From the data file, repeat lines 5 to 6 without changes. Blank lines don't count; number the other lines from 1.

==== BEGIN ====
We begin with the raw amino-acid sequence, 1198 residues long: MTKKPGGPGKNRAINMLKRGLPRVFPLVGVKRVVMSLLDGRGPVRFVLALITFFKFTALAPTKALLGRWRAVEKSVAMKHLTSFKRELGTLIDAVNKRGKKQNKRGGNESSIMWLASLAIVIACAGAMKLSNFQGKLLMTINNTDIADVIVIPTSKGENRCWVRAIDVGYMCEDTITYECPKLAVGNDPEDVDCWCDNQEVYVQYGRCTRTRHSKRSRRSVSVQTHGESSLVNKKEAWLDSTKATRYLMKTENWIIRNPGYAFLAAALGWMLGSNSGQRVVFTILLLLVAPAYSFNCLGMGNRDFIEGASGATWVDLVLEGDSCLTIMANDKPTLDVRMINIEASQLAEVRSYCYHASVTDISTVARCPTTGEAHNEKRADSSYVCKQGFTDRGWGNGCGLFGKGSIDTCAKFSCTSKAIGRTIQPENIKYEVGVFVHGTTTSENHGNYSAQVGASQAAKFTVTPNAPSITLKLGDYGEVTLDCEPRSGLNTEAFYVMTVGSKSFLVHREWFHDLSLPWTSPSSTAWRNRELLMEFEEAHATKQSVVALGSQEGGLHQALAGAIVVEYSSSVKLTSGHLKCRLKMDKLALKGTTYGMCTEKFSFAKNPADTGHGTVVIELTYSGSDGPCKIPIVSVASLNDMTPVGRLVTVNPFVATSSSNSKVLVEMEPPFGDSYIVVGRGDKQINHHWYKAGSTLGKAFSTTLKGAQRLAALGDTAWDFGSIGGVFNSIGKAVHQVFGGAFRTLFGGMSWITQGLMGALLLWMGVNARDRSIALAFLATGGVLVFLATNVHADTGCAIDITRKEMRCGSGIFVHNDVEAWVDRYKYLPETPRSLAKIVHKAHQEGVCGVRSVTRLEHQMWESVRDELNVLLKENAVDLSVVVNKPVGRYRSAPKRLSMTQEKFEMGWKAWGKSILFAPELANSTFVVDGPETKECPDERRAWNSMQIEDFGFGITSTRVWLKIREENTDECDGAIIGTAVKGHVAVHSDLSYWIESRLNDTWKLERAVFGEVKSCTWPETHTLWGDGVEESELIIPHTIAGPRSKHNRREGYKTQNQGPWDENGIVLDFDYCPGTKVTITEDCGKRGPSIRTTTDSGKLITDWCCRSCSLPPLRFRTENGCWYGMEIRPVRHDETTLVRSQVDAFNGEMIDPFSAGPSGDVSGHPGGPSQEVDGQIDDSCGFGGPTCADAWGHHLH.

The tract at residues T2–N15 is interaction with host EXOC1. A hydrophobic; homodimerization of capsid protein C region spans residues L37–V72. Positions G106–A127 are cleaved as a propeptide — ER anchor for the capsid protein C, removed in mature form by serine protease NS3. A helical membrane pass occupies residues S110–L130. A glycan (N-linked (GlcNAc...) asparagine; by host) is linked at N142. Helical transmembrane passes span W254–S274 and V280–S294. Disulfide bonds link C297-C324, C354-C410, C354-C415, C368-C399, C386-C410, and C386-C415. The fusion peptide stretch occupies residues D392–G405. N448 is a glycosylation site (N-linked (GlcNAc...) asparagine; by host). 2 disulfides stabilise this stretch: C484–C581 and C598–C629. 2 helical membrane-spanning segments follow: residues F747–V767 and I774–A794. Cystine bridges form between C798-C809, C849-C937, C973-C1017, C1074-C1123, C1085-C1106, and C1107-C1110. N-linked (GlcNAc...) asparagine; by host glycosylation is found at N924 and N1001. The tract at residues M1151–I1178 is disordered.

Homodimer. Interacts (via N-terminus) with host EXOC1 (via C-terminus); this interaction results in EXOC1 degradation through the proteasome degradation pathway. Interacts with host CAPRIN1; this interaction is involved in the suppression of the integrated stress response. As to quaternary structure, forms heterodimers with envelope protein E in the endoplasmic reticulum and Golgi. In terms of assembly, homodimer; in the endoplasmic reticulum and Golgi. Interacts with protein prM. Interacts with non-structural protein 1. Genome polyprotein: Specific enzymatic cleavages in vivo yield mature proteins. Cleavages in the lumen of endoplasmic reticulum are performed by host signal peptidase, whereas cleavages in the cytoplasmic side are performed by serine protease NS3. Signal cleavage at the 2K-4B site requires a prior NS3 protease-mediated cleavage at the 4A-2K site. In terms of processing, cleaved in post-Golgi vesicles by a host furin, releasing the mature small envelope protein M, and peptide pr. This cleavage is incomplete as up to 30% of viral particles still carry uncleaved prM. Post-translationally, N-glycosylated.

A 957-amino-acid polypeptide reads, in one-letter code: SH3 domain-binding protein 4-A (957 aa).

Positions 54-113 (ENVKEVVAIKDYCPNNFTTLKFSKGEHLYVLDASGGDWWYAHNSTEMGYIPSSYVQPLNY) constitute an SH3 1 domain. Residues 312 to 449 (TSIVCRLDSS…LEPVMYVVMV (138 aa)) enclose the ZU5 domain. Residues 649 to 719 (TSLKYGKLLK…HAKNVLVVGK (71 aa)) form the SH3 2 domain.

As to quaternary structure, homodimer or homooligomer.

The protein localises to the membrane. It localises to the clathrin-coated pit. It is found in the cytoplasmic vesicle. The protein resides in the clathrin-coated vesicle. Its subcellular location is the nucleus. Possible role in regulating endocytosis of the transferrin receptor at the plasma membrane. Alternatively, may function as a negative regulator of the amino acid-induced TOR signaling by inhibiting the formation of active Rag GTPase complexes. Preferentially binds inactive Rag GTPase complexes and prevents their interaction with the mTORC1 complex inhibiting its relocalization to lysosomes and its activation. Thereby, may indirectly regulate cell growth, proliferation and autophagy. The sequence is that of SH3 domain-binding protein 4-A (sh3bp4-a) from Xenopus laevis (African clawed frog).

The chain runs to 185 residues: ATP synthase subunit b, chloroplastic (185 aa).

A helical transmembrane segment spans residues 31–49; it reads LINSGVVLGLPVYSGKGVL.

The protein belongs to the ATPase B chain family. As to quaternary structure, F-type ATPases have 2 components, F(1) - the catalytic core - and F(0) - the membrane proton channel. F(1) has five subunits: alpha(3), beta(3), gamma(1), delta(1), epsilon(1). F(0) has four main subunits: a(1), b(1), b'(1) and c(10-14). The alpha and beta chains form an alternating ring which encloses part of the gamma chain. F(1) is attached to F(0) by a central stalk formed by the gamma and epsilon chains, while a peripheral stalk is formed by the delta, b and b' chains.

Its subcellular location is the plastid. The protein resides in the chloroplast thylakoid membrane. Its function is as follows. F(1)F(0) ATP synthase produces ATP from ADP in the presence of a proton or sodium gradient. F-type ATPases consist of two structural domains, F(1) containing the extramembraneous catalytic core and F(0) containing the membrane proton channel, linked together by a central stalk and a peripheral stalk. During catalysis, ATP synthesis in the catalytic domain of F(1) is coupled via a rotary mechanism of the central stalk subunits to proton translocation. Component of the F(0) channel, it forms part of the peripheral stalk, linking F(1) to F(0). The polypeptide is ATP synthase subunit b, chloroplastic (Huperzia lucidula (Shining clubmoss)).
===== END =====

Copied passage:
Positions 54-113 (ENVKEVVAIKDYCPNNFTTLKFSKGEHLYVLDASGGDWWYAHNSTEMGYIPSSYVQPLNY) constitute an SH3 1 domain. Residues 312 to 449 (TSIVCRLDSS…LEPVMYVVMV (138 aa)) enclose the ZU5 domain. Residues 649 to 719 (TSLKYGKLLK…HAKNVLVVGK (71 aa)) form the SH3 2 domain.

As to quaternary structure, homodimer or homooligomer.